Madison, N.C.-based Freedom is a rollup of gun and ammunition companies including Bushmaster Firearms, Remington Arms, DPMS Firearms and Marlin Firearms. Bushmaster is the manufacturer of the rifle used by the gunman in Newtown, Conn., who last week killed 27 people, including 20 young students, and in doing so revived the national debate on gun control.
Cerberus in a statement said it has retained an adviser to sell Freedom, which it has owned since 2006, in response to the tragedy.
"It is apparent that the Sandy Hook tragedy was a watershed event that has raised the national debate on gun control to an unprecedented level," Cerberus said in the statement. The firm said it believes the decision allows it to meet obligations to investors "without being drawn into the national debate."
At least some Cerberus investors will surely be thankful for the separation. The California State Teachers' Retirement System was put in the spotlight following the shooting by Fortune Magazine, which noted that CalSTRS is a major investor in the Cerberus fund that financed Freedom.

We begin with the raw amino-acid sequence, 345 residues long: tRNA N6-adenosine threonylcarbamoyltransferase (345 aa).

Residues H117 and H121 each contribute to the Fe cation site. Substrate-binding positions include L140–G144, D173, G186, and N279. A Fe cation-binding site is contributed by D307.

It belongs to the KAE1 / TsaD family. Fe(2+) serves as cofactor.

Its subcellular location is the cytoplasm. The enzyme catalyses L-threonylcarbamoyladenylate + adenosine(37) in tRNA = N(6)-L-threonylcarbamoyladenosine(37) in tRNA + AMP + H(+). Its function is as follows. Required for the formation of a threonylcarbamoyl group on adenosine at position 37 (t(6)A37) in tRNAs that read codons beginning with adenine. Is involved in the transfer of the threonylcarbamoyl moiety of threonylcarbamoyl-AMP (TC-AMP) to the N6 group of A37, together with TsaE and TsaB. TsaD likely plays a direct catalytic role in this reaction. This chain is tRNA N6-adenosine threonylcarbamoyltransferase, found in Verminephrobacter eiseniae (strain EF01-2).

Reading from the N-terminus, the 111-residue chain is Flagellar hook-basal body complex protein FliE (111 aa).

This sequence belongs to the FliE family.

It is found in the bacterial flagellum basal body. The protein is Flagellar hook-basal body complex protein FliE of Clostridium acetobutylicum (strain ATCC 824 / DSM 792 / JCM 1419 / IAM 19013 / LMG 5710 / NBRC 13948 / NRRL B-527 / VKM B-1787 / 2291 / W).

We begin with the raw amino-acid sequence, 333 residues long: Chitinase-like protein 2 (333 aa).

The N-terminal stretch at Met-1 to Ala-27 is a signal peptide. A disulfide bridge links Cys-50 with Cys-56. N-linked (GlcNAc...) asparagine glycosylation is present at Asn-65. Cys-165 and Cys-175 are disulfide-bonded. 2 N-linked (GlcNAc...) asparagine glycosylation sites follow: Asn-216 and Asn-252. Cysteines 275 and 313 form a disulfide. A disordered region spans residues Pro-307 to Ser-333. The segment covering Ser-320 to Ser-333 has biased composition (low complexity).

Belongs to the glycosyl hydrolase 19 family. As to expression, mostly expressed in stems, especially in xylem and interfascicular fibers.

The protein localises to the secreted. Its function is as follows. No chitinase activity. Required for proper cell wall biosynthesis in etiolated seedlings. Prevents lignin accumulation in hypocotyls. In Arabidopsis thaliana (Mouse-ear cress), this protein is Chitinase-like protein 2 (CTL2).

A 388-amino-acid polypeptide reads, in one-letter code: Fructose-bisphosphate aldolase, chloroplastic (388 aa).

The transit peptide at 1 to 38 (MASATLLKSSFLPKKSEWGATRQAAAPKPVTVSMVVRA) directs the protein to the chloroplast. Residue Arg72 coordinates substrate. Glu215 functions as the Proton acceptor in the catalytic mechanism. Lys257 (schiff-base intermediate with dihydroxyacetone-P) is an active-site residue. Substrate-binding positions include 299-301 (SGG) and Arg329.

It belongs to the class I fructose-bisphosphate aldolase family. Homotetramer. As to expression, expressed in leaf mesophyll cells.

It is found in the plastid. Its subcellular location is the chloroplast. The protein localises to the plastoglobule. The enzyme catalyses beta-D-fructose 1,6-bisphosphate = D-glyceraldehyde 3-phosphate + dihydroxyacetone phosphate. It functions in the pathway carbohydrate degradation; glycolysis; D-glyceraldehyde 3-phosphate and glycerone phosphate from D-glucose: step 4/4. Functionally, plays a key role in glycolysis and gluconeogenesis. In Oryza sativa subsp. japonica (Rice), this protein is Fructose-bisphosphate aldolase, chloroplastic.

CalSTRS said Monday it was reviewing its investment in Cerberus.
It is unclear who might be interested in taking this hot potato from Cerberus. The business is of little interest to major defense contractors, and other private equity firms could be reluctant to take on an investment in the current climate and face criticisms from its limited partners similar to the heat Cerberus is now facing from CalSTRS.
Another firearms company, Colt Defense LLC of West Hartford, Conn., is also owned by private equity but sells mostly to law enforcement officials.
Cerberus in its statement took pains to separate Freedom from recent events, noting that the company "does not sell weapons or ammunition directly to consumers" but rather to federally licensed dealers and distributors. "We do not believe that Freedom Group or any single company or individual can prevent senseless violence or the illegal use or procurement of firearms," Cerberus said.
Freedom in 2009 had filed to go public but withdrew the registration statement two years later due to setbacks including the slow economy and the September 2010 departure of CEO Theodore Torbeck. Cerberus tapped former Home Depot Inc. CEO Robert Nardelli as temporary chief, but Nardelli stepped down from his role at Freedom and ended other ties to Cerberus in March.
The company recorded sales of $677.3 million in the nine months ended September.
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